Among the many reasons why Houston trading for Clint Barmes two months ago struck me as a misguided move is that he was in line for a sizable salary via arbitration and … well, he just isn’t very good.
Sure enough, today the Astros avoided arbitration with Barmes by signing him to a one-year deal worth $3.925 million, which is pretty crazy for someone who hit .236 with a .656 OPS last season and has a measly .704 career OPS despite calling Coors Field home for eight years.
Barmes has been horrendous on the road throughout his career, hitting just .224 with a ghastly .266 on-base percentage and .352 slugging percentage. And we’re not talking about some small sample of playing time here. He’s logged 1,264 awful plate appearances away from Planet Coors.
He’s a good defender at either middle infield spot and the Astros were in need of a shortstop, but Barmes’ bat is utility man-caliber at best and making a trade for the right to pay him $4 million this season is all kinds of wrong.
Earlier today the Major League Baseball Umpire’s Association made multiple posts on social media registering its displeasure at what it feels was the league’s weak discipline of Manny Machado following his run-in with umpire Bill Welke. It was an unusual statement, as it’s not common for umpires, individual or via their union to comment on such matters.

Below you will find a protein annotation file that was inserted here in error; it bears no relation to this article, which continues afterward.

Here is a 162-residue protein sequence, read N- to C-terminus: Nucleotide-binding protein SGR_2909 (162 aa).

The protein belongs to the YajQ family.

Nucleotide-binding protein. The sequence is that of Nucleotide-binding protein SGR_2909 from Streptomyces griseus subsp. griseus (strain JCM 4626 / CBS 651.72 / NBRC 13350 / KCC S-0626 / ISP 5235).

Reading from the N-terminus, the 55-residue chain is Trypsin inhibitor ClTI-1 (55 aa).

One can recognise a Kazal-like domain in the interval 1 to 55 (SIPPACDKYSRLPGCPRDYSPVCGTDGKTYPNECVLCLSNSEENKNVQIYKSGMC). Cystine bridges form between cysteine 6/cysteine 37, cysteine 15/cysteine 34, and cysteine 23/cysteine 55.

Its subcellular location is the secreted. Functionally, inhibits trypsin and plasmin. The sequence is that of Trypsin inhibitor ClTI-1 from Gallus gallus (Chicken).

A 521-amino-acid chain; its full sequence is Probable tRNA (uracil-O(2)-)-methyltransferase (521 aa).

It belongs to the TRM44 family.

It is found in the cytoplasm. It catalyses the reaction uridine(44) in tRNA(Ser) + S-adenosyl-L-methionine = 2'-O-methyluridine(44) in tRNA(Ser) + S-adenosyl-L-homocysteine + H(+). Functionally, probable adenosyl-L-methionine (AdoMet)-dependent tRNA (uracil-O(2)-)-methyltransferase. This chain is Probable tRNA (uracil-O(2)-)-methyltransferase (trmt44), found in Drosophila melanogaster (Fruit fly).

This evening, in an official statement, the league called it inappropriate:
“Manny Machado was suspended by MLB Chief Baseball Officer Joe Torre, who considered all the facts and circumstances of Machado’s conduct, including precedent, in determining the appropriate level of discipline. Mr. Machado is appealing his suspension and we do not believe it is appropriate for the union representing Major League Umpires to comment on the discipline of players represented by the Players Association, just as it would not be appropriate for the Players Association to comment on disciplinary decisions made with respect to umpires. We also believe it is inappropriate to compare this incident to the extraordinarily serious issue of workplace violence.”
That final bit, about workplace violence, is something that I didn’t really consider when I read the umps’ statements, but it’s a damn good point. In an age where people are literally shooting up workplaces, umpires making reference to that kind of thing in response to a player throwing a bat is pretty rich indeed. And in pretty poor taste.